Oisin McConville: Taking on Wicklow, failed Mayo application, and inter-county coaching commitment

The former Armagh star, speaking on the Irish Examiner Gaelic Football Show, noted that he had indeed spoken to Wicklow prior to this term.
Oisin McConville: Taking on Wicklow, failed Mayo application, and inter-county coaching commitment

NEW MAN IN: Oisin McConville is the new Wicklow football manager. Pic: ©INPHO/Tommy Dickson

Oisin McConville has always loved a challenge. 

Never a man to shy away from such, he has taken on one of the biggest in the country given Wicklow senior footballers' current residence in division four of the Allianz national football league pyramid. 

But the two-hour door-to-door commute was never an issue for the former All-Star, rather it was the convincing job he thought he might have to do at home.

"I had spoken to Wicklow a number of years ago about the possibility [of coming on board], but it didn't really suit me when the arrival of our third child put a dampener on me doing anything other than something local, club-wise," McConville said, speaking on the Irish Examiner Gaelic Football Show.

"That conversation - and I had stayed in contact - piqued my interest. I started to watch a lot more of them and started finding out a lot more about them.

"So we had [another] conversation, and then I took that conversation back to the house!" McConville laughs.

All ended up going quite well on that front, and now McConville finds himself in a position where the only way is up, and that's something that he believes is very much achievable.

"I'd done projects before, having gone into DKIT at a very low ebb ad tried to build that up, and I'd had a history in doing stuff like that, so that's why I wanted to do it. 

"It's a low base and I think it can improve quickly. If I heard an inter-county manager come along and say this is a project, I'd say 'that's bullshit, he's bluffing,' but there is a certain amount of that [a project] in it but I also think that it can improve quite quickly."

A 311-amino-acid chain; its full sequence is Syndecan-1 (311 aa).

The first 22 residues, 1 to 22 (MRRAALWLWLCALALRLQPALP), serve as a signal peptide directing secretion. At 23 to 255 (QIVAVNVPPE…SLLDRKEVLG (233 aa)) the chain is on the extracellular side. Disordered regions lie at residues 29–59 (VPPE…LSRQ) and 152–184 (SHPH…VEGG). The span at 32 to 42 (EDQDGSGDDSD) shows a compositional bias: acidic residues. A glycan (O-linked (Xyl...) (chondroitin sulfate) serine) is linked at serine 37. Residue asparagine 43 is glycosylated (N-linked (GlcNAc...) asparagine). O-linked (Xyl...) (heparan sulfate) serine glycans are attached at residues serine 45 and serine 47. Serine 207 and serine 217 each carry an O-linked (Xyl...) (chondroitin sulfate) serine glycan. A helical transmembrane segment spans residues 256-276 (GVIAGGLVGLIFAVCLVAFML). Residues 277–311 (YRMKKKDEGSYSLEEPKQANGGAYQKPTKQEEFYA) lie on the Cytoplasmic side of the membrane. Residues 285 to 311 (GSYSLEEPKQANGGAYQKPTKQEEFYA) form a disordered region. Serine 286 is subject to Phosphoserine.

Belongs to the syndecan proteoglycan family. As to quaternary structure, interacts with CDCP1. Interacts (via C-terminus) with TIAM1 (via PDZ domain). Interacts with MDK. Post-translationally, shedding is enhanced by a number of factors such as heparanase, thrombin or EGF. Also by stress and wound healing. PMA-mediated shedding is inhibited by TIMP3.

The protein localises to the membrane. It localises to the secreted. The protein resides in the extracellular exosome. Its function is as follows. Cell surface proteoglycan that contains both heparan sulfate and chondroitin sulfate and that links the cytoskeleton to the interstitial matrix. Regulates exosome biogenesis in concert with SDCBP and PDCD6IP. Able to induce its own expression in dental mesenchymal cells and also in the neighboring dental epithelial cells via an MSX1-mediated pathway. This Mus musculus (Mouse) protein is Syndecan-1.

McConville will travel the four-hour round trip up and down to training, highlighting the "huge commitment" he is undertaking heading into the 2023 inter-county season.

Asked about being part of Ray Dempsey's backroom team that applied for the Mayo job, prior to the appointment of Kevin McStay, the Crossmaglen native was open and honest.

"It was something that I had thought about for a long time, and probably a lot of coaches have. Realistically, a lot of coaches have watched Mayo and thought, 'I can do better'. We all think we can do better. 

He continues: I would argue that I'd seen more of Mayo than my own county, I watched them, I studied them through analysis and through curiosity. 

He noted that he, as any good coach would, knew exactly what we wanted to do with them. 

"Yeah, whether the other people in the backroom team would have agreed with me or not, that could have been the sticking point, but yeah, I know exactly what I wanted to do."

McConville also spoke on the struggle some high-profile counties have had, a la Donegal, Roscommon, and Monaghan, in trying to appoint a senior football management team. 

"The three of them struggled, they've been around a lot of corners, and Monaghan have only sorted their stuff out in the last week or so.

"It gives you an idea of what's involved and how inter-county management, maybe, just isn't as attractive as it once was."

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